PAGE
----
Special to WorldTribune.com
A pervasive persecution of Christians goes on throughout the Middle East and South and Southeast Asia with relatively small organized efforts to oppose it, even among Western churchmen.
True, Pope Francis has spoken out against discrimination, and in many instances, imprisonment and worse. In April he made a ceremonial visit to meet the leader of Egypt’s indigenous Christian Coptic leader who may head as many as 20 million Egyptian Christians.
But the Mainline Western Protestant churches with their preoccupation with social issues, often to the neglect of articles of faith, have largely left opposition to such oppression to the Western democratic governments led by the U.S.
The statistics are horrendous:
It is estimated that more than 300 people are murdered monthly throughout the world because of their Christian faith.
More than 200 places of worship are attacked and destroyed monthly.
Altogether, almost 800 incidents of violence are committed monthly because of religious prejudice against Christians.
The Pew Center, an American secular research organization, estimates more than 75 percent of the world’s population lives in areas of religious persecution, many of them anti- Christian.
The U.S. State Department compiles a list of more than 60 countries which practice religious discrimination against their own population.
In some areas, where Islam is the dominant religion, there are affiliated Muslim organizations which persecute religious minorities, particularly Christians.
Ironically it is the Middle East where Christianity was founded which has the highest toll of martyrs. This past Palm Sunday preceding Easter, two suicide bombings by Muslim fanatics killed 45 persons and injured far more in two Egyptian Coptic churches. It is also paradoxical that Egypt with by far the largest Christian minority in the region has by far the largest number of victims.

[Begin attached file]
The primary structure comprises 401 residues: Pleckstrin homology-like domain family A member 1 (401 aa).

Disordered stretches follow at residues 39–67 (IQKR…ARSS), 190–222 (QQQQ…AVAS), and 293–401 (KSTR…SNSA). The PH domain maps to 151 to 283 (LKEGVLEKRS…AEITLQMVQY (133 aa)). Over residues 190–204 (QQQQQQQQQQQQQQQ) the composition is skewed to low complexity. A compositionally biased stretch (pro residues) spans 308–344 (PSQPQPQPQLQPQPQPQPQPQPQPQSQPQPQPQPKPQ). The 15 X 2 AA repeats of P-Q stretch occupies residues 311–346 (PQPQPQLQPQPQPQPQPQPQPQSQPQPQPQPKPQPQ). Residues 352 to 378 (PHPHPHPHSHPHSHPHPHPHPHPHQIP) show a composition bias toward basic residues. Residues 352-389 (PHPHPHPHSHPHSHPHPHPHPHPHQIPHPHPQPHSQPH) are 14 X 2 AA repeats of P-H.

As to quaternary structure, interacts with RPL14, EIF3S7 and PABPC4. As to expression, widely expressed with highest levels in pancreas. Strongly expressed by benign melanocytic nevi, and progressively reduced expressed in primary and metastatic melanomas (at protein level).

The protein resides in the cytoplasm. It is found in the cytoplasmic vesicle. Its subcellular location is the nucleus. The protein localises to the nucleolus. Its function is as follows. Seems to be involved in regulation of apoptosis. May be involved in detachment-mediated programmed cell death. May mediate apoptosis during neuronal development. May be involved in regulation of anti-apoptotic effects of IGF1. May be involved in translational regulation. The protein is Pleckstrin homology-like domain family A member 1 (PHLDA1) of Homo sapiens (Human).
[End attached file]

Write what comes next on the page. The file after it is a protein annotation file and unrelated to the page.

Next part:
The Center for the Study of Global Christianity, an academic research center that monitors worldwide demographic trends, estimates that in the period 2005-16 — an average of 900,000 Christians were killed annually. From Nov. 1, 2015, to Oct. 31, 2016, Open Doors tabulated as many as 1,207 Christians were killed around the globe for faith-related reasons. This is a conservative estimate since it does not include statistics from North Korea and large areas of Iraq and Syria.
Persecution of Christians is part of a general pattern of repression in many of these areas, of course. But it takes on a peculiar character because the effort to oppose repression is inhibited by a lack of understanding and forthrightness about the nature of Islam.
Islam is, of course, supposedly one of the Abrahamic religions. It has borrowed heavily not only in mythology but in its moral code, rituals and performance from Judaism and Christianity. But unlike Christianity and Judaism, it has not broken its ties to secular power and, indeed, has endowed them with authoritarianism. That is why, for example, Indonesia with a brief tradition of freedom since independence in 1945, is now beset with radical Islamic groups attempting to establish Islam as a state-imposed belief.
This conflict exists, to a greater or lesser extent, in all those majority Muslim societies however much they have also borrowed Western European legal codes from their colonial domination which guarantee secular societies. This conflict will intensify if economic progress does not solve some of the other growing problems of these societies.
Sol W. Sanders, (firstname.lastname@example.org), is a contributing editor for WorldTribune.com and Geostrategy-Direct.com.
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